If you’re in the horse business long enough, you will see just about everything in terms of unethical behavior. And just when you think you can say “I’ve seen it all”, someone will hit you with something you never even thought was possible. So, after being poked and prodded by others to make up a list of ethical rules, I came up with the following “Rules For The Ethical Horseman”. All of these rules have been put forth by others in different words over the years and are all essentially points of common sense. Unfortunately, common sense is not all that common. In fact, it’s rarer than hen’s teeth.
You are responsible for the safety and well being of all horses and students with whom you are entrusted. Instill this concept in your customers, students, employees and anyone else who is trusted with the care or handling of horses.
The care, safety and well being of a horse is the primary concern of every ethical and competent horseman. The highest attention should be paid to the physical and psychological well being of the horse. Teach students to protect themselves and their horses.
Be civil to others both inside and outside of your professional practice. Maintain highest moral and ethical conduct both your professional practice and personal life.
Treat all people and horses with the dignity and respect they deserve.
Be honest, ethical and moral in both business, public and private life. Your word is your bond. Say what you mean and mean what you say.
Always use the proper tone of voice and proper language with your students and customers. Avoid language that is inappropriate or offensive.
Understand the history and development of horses, riding and training. Follow this rule and you will avoid repeating the mistakes of the past and help advance horsemanship in the present and future. Understand all disciplines and take the attitude that no discipline is superior to another but that each discipline is superior only in its proper and specific application. History and horsemanship go hand in hand – if you don’t know where you came from you assuredly will not know where you are going.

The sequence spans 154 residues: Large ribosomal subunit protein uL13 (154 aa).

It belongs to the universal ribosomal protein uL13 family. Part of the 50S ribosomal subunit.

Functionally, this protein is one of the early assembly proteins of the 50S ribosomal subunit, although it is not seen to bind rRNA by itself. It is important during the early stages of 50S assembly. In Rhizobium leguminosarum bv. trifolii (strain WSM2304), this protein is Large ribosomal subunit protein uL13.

Use horsemanship to develop character in your students and yourself. Also remember that adversity and difficulties do not develop character, they reveal it. The ultimate goal of horsemanship is to produce efficiency and harmony between horse and rider.
Always take responsibility for that which you are responsible. Actions have consequences. Understand the relationship between actions and consequences. Instill this principle in yourself and your students.
Know your limits, the limits of the horses and the limits of your students. Never ask a horse or a student to do anything that they are not ready to do or are not capable of doing.
Maintain and base your professional and private relationships on loyalty, mutual respect, courtesy and collaboration. Work with others, not against them.
Do nothing to ‘steal’ the customers of others or otherwise and do not solicit the business of another’s customers. If someone else’s customer wants to do business with you, let them come to you.
Make sure that your students are properly equipped and attired at all times.
At shows or other events, always cooperate with officials. Respect all rules, regulations and directions at shows. You, as the instructor, are responsible for all the necessary paperwork and forms. Make sure that your students and customers always obey proper protocol and procedure. Your students are a reflection of you.